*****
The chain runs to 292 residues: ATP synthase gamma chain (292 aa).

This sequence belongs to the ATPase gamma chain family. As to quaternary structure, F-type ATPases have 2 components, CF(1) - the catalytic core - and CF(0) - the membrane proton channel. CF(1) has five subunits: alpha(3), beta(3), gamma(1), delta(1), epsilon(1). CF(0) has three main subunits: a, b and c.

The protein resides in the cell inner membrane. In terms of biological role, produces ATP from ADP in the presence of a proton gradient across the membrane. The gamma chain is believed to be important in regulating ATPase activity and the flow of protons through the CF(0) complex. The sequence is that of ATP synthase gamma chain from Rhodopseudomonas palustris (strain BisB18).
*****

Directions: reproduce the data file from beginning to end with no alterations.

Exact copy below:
The chain runs to 292 residues: ATP synthase gamma chain (292 aa).

This sequence belongs to the ATPase gamma chain family. As to quaternary structure, F-type ATPases have 2 components, CF(1) - the catalytic core - and CF(0) - the membrane proton channel. CF(1) has five subunits: alpha(3), beta(3), gamma(1), delta(1), epsilon(1). CF(0) has three main subunits: a, b and c.

The protein resides in the cell inner membrane. In terms of biological role, produces ATP from ADP in the presence of a proton gradient across the membrane. The gamma chain is believed to be important in regulating ATPase activity and the flow of protons through the CF(0) complex. The sequence is that of ATP synthase gamma chain from Rhodopseudomonas palustris (strain BisB18).